With Tokyo Summer Olympics barely in the rearview mirror, here come the Beijing Winter Games


The women’s world ice hockey championships, postponed last spring and relocated to Calgary, are under way. The American skiers already are training on European snow. And the figure skaters are attending the Champs Camp in Nashville to prep for the international season, which includes a stop in Norwood next month for the US Classic at the Skating Club of Boston.



a group of people walking down the street: Traveling to China, which has a three-week quarantine for visitors that likely will be waived for pre-Olympic competitions, presents logistical challenges.


© Ng Han Guan
Traveling to China, which has a three-week quarantine for visitors that likely will be waived for pre-Olympic competitions, presents logistical challenges.

The Tokyo Olympics are barely in the rearview mirror, but the Winter Games in Beijing, where the temperature now is in the mid-80s, are a little more than five months away. The world’s elite athletes, whose seasons were scrambled last year, are looking forward to their upcoming competitions with high hopes and crossed fingers as the evolving coronavirus continues to create uncertainty around the planet.

“We knew the pandemic wouldn’t be entirely over but things were looking good early this summer,” said Tiger Shaw, US Ski & Snowboard’s president and chief executive. “Now it’s going to be somewhere between normal and last year.”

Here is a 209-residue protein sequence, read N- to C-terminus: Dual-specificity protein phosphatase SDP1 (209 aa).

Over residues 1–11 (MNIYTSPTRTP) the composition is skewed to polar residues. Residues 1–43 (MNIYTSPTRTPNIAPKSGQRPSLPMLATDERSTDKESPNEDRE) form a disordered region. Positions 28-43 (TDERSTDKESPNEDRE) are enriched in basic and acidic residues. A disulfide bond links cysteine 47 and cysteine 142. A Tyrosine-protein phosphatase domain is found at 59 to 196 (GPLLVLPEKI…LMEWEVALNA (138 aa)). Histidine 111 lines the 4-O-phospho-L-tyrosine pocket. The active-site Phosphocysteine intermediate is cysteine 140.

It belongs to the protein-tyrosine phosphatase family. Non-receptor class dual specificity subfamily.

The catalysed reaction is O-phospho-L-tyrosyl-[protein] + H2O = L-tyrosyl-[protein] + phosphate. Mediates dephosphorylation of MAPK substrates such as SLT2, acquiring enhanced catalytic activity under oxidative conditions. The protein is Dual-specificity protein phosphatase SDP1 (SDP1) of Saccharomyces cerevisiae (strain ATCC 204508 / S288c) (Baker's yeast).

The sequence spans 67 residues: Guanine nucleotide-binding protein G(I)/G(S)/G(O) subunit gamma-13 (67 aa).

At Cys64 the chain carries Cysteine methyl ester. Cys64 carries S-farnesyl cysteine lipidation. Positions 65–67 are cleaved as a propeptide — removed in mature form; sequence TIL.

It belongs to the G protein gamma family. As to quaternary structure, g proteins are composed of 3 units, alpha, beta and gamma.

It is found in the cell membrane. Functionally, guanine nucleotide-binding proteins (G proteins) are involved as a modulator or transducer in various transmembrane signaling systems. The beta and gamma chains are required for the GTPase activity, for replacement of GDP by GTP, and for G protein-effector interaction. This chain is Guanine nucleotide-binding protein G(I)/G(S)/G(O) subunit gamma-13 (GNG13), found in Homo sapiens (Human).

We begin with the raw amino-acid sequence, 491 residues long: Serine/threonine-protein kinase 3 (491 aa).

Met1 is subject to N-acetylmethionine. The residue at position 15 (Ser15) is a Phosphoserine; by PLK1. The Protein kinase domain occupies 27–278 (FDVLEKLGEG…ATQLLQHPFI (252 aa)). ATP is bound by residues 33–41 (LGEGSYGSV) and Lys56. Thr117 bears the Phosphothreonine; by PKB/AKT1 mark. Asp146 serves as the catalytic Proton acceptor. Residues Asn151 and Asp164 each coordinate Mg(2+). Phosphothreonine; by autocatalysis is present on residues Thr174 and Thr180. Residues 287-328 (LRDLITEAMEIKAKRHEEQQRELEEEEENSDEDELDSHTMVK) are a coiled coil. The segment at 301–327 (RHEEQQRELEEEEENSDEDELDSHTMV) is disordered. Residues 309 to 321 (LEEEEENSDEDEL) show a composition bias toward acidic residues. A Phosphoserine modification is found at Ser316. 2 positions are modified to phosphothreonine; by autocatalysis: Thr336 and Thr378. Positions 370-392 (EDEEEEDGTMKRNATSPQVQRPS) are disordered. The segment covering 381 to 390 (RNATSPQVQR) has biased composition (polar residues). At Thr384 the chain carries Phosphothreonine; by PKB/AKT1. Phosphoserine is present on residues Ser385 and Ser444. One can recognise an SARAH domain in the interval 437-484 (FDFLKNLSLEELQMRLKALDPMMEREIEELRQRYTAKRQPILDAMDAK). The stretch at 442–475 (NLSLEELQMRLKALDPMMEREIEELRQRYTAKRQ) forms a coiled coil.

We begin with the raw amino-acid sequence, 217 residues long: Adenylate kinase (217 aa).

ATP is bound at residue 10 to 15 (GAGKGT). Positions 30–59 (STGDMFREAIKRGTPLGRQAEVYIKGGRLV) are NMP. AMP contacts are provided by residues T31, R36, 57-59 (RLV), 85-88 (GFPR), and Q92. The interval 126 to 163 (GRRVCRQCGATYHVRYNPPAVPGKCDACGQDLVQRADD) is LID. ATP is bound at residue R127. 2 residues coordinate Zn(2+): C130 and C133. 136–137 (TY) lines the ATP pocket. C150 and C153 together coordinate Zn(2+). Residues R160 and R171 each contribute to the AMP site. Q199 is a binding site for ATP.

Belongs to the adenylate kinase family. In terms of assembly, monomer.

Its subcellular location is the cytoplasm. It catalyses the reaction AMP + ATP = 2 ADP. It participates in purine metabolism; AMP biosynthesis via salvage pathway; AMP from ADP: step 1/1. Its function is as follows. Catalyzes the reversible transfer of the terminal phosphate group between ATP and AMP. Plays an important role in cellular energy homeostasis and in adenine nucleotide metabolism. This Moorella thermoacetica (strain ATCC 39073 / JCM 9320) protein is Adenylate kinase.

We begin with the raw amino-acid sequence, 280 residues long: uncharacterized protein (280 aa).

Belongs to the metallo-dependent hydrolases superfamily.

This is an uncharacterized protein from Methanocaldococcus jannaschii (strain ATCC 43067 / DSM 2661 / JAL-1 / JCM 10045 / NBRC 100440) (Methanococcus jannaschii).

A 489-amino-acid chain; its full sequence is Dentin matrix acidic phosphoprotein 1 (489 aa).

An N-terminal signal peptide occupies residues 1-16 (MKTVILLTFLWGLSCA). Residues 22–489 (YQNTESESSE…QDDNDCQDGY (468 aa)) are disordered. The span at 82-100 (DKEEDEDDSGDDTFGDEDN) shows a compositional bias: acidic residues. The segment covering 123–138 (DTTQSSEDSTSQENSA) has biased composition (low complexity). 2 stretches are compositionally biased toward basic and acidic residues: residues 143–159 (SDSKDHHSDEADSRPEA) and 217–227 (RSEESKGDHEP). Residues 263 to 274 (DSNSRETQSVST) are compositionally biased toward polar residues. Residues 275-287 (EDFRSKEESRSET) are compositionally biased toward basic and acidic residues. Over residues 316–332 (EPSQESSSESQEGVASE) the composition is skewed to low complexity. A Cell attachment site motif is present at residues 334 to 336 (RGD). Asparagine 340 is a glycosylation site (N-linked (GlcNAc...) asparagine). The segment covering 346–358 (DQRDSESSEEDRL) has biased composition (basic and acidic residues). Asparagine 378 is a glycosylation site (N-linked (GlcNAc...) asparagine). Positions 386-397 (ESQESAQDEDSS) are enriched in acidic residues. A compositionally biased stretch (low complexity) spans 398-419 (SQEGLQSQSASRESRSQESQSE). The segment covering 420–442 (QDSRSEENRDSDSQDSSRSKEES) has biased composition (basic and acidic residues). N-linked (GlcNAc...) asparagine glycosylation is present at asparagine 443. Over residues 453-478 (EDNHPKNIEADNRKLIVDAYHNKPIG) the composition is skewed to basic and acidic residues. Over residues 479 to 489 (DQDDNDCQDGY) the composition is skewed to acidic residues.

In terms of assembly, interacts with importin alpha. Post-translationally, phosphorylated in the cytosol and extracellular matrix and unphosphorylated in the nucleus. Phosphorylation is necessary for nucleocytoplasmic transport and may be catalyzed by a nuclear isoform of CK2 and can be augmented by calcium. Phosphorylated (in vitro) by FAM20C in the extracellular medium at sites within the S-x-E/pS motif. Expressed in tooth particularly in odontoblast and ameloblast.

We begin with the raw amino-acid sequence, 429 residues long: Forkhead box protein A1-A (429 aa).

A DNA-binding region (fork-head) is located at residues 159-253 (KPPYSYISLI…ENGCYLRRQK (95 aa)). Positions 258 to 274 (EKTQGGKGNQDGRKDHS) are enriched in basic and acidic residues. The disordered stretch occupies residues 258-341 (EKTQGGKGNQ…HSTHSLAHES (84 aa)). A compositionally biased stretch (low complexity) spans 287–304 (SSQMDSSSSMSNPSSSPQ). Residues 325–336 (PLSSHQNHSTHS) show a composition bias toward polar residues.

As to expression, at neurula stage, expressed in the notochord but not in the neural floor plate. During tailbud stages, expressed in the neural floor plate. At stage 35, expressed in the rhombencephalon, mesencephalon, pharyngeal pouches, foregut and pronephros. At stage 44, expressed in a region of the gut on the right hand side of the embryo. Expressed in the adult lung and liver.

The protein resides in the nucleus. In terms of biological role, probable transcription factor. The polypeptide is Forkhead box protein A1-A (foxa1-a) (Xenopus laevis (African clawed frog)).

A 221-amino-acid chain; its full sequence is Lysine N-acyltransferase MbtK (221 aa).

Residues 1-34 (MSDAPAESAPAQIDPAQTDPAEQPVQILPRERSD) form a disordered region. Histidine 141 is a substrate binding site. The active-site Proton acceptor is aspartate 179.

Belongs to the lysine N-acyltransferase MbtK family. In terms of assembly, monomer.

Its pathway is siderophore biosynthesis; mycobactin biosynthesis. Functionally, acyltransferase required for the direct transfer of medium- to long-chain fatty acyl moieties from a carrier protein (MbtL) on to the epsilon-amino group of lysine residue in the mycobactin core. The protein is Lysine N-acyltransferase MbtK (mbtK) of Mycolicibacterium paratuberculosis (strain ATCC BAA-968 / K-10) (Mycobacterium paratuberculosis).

For nearly all winter sports last season was a disjointed jumble of canceled or displaced events. The Grand Prix skating series went domestic-only and the Beijing final was scrubbed. The World Cup in long-track speedskating was condensed into consecutive January weekends at one arena in the Netherlands and the short-track version was scrapped. For the first time in nearly half a century no World Cup Alpine events were held in North America.

Yet most sports ended up with a reasonable facsimile of a calendar and all of them held world championships, unlike most of their summer counterparts in 2020. “We were lucky last season in that most of our world tours occurred,” Shaw observed. “We had protocols that seemed to work pretty well, not without infection but we got through it. This year we’re expecting very similar in terms of masking and testing and separation.”

One major difference this year is that virtually all of the US Olympic hopefuls have been vaccinated. But with breakthrough cases on the rise in the States and elsewhere, the teams are exercising renewed caution.

“This year for vaccinated athletes we were able to lift a lot of restrictions,” said Shane Domer, US Speedskating’s high performance director. “Now we’re going back to being super-safe, trying to eliminate any kind of spread.”

The precautions will be useful exercises for the Games where the Chinese government’s “zero-COVID” policy likely will be significantly more restrictive for athletes than was Tokyo’s, where “arrive-compete-leave” was the mantra.

Coronavirus concerns already have rearranged some schedules. The Cup of China skating event slated for early November has been moved to Turin and it’s all but certain that the World Cup luge stops in Whistler, British Columbia, and Lake Placid, N.Y., will be shifted as well due to entry policies for foreigners.